“It shall be unlawful for any person to tether a dog to a chain, rope or line of any kind that is too short to enable the dog easily to stand, sit, lie down, turn about, and make all other normal body movements in a comfortable, normal position for the animal, and reach shade as necessary… When the same dog is observed to be tethered in the same location that it was in after an initial observation of the dog in that location, then there shall be a rebuttable presumption that the dog has been continuously tethered in that location since the initial observation.”
The staff report indicates the Animal Welfare League of Arlington supports the new rules. Animal control officers have already responded to resident complaints of dogs being tethered for too long, according to the report.
Violations are considered a misdemeanor and come with a fine of up to $100. Residents who wish to report a violation of the dog tethering rules are asked to call the Animal Welfare League of Arlington at 703-931-9241.
Ben’s Chili Bowl Coming to DCA — Just a week after announcing the opening of a new location in Rosslyn, the owners of the iconic Ben’s Chili Bowl in D.C. say they’ll open a location at Reagan National Airport next year. It’s part of an effort by the Metropolitan Washington Airports Authority to revamp the concessions offerings at local airports. Legal Sea Foods and Pinkberry will join Ben’s, along with a Spanx outlet. [Washington Post]
Panhandler Helps Solve Missing Dog Mystery — A long-time Arlington panhandler has helped a local woman solve the mystery of her missing dog. Laurie Nakamoto had searched for her missing dog, Ms. Winter, since July and it led her to Glen Hilbrand, who has staked out a median near the East Falls Church Metro for about 18 years. Hilbrand had seen Nakamoto’s deceased dog in the road, and removed it so cars wouldn’t continue to run over it. Nakamoto says it gave her a sense of closure to hear from Hilbrand what happened to her pet. Hilbrand attended the memorial service Nakamoto held for her dog. [Washington Post]
Doorways for Women and Families Raises $180,000 — At its 35th Anniversary Brighter Futures Breakfast last week, Doorways for Women and Families raised $180,000. Doorways helps local people affected by domestic violence and homelessness. Since opening its first emergency shelter in 1982, Doorways has provided shelter for more than 3,200 women, men and children.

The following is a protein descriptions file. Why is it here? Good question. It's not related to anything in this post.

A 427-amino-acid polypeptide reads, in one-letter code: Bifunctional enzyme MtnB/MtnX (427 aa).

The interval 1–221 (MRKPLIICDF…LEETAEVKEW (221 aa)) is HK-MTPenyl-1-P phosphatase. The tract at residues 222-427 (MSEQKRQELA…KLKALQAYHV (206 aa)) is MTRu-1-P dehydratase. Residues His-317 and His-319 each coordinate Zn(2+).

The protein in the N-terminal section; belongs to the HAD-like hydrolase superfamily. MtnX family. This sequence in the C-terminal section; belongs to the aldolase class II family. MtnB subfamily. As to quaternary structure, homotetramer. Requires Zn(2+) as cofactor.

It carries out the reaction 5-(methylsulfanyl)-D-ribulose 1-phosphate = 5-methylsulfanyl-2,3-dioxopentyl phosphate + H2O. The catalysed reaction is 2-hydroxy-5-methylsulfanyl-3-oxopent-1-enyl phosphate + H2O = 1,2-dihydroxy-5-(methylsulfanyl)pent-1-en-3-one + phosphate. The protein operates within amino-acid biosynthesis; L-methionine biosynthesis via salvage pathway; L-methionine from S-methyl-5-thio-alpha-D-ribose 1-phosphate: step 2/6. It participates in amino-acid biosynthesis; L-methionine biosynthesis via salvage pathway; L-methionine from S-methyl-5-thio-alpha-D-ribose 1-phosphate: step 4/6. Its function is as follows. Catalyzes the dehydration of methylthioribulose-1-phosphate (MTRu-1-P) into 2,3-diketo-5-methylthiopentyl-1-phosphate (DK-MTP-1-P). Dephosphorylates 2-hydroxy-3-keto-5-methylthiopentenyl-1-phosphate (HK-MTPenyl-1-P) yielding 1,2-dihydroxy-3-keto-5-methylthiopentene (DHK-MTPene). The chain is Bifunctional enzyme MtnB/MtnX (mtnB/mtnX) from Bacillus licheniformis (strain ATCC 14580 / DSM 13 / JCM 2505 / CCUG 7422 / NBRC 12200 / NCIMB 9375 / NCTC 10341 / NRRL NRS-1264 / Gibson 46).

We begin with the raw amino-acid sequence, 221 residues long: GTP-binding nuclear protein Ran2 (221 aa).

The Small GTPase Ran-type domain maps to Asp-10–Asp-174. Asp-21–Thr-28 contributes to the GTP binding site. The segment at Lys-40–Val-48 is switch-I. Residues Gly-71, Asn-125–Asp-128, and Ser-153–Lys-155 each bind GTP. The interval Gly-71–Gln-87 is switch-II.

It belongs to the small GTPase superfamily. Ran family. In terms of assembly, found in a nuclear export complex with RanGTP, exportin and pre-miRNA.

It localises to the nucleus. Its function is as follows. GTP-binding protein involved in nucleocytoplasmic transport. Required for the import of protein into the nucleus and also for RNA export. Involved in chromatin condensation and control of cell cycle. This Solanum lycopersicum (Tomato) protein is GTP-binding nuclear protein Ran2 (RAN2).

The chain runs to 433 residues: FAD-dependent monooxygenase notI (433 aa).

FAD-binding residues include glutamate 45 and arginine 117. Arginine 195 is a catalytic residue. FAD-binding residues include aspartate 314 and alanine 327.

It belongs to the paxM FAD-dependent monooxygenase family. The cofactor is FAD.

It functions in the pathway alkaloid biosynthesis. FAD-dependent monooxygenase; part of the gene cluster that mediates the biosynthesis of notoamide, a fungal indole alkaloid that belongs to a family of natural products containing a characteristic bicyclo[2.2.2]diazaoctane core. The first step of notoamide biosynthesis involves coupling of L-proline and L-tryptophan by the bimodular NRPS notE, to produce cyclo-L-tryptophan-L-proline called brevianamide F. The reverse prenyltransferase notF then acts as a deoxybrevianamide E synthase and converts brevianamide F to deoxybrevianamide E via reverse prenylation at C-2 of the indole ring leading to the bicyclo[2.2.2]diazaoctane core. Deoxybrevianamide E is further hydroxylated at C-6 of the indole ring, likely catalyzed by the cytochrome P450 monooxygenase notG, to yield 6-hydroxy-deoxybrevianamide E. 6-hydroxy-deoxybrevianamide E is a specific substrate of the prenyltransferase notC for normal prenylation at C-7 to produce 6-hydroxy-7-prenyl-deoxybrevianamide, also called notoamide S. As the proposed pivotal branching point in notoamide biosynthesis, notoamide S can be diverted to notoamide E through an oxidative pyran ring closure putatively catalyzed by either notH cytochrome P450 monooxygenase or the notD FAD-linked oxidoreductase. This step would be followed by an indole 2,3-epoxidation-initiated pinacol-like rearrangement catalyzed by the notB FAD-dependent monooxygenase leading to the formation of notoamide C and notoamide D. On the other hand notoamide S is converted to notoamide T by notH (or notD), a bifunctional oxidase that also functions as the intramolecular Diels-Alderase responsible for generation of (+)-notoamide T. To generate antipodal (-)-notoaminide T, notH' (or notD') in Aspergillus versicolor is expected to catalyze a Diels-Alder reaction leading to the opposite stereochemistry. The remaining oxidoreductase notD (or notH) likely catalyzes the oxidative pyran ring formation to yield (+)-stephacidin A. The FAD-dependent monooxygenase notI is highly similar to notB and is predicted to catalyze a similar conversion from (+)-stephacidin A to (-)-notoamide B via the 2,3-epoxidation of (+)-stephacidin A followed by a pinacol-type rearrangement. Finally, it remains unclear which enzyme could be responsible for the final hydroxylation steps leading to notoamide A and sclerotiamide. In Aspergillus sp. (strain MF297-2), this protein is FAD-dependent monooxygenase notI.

The Arlington County Board is considering making tethering a dog for more than three hours illegal.
At its Sept. 21 meeting, the board will vote on whether to hold a public hearing on the issue on Oct. 19. Under the ordinance change, dogs would not be allowed to be tethered in a yard for more than three hours in a 24-hour period, or attached to a running cable or trolley system for more than 12 out of 24 hours.
County staff, in its recommendation, said that tethering dogs for an extended period of time “can put the animal’s health at risk if the animal cannot appropriately access food, water or shelter. Tethered animals can also develop aggressive behaviors as a result, which may endanger others.”
The Animal Welfare League of Arlington and its animal control officers support the proposal, according to the staff report. The ordinance would state that, if a dog is observed tethered once and then again three or more hours later, the presumption will be it has been tethered continuously for that period of time.
The proposal does state that the tethering is allowed if the owner is physically within reach of the dog or the dog isn’t tied to a “chain, rope or line of any kind that is too short to enable the dog easily to stand, sit, lie down, turn about, and make all other normal body movements in a comfortable, normal position for the animal, and reach shade as necessary.”
Arlington’s annual dog show, Dogtober Day, will return to Lacey Woods Park (1200 N. George Mason Drive) next month.
The event will be held on Saturday, Oct. 5 from 1:00 to 3:00 p.m., and will feature doggy competitions for: best kisser, most colorful pup, pet tricks, most adorable dog, best tail wagger, cutest costume, fastest pooch and Best in Show.
Ribbons and prizes will be awarded in each category. Best in Show will be determined by audience applause.
There will be also special games for dogs and their owners, plus stands for local vendors and organizations, such as the Animal Welfare League of Arlington. Those interested in having their pet participate can print out a registration form, fill it out, and bring it on the day of the event.
Photo via Arlington County
Deputy Accused of Murder Again Denied Bond — Arlington County Sheriff’s Deputy Craig Patterson, who is accused of murdering Julian Dawkins, has been denied bond for a third time. Patterson’s defense attorney argued that Dawkins may have been using and dealing drugs, and Dawkins’ previous dealings with police caused his confrontational nature the night of the incident. Patterson’s trial starts on December 9. [WUSA]
Home Sales, Prices Rise — The combination of higher sales and increasing average sales prices boosted Arlington’s total sales volume for August by 29.4 percent, to $173 million, compared to last year. The average price of all residential properties rose 8.1 percent to $594,479. Homes sold last month spent an average of 29 days on the market between listing and contract, compared with 50 days a year ago. [Sun Gazette]
Lost Dog/Stray Cat Profile — A Washington Post story profiles two of Arlington’s well known restaurants that help pets find homes — Lost Dog Cafe and Stray Cat Cafe. Co-founders Pam McAlwee and Ross Underwood describe how they started rescuing strays from shelters before the age of cell phones and the internet. Each year the duo, along with their 300 volunteers, helps around 1,800 dogs and 700 cats find homes. [Washington Post]
Flickr pool photo by maryva2